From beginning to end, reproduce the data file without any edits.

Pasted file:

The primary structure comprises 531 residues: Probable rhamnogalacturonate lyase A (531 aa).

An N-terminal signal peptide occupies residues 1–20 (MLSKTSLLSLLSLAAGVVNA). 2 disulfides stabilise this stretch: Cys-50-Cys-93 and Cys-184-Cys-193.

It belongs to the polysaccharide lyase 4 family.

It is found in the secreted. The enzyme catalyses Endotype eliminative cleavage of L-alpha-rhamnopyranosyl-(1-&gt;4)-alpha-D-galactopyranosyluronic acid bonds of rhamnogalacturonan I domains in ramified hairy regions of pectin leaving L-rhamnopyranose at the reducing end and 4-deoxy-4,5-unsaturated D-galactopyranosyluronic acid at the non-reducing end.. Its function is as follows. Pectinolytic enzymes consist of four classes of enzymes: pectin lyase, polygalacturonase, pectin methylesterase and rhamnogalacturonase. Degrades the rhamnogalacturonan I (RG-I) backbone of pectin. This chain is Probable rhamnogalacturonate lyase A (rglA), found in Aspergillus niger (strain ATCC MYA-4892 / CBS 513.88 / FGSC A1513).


The primary structure comprises 531 residues: Probable rhamnogalacturonate lyase A (531 aa).

An N-terminal signal peptide occupies residues 1–20 (MLSKTSLLSLLSLAAGVVNA). 2 disulfides stabilise this stretch: Cys-50-Cys-93 and Cys-184-Cys-193.

It belongs to the polysaccharide lyase 4 family.

It is found in the secreted. The enzyme catalyses Endotype eliminative cleavage of L-alpha-rhamnopyranosyl-(1-&gt;4)-alpha-D-galactopyranosyluronic acid bonds of rhamnogalacturonan I domains in ramified hairy regions of pectin leaving L-rhamnopyranose at the reducing end and 4-deoxy-4,5-unsaturated D-galactopyranosyluronic acid at the non-reducing end.. Its function is as follows. Pectinolytic enzymes consist of four classes of enzymes: pectin lyase, polygalacturonase, pectin methylesterase and rhamnogalacturonase. Degrades the rhamnogalacturonan I (RG-I) backbone of pectin. This chain is Probable rhamnogalacturonate lyase A (rglA), found in Aspergillus niger (strain ATCC MYA-4892 / CBS 513.88 / FGSC A1513).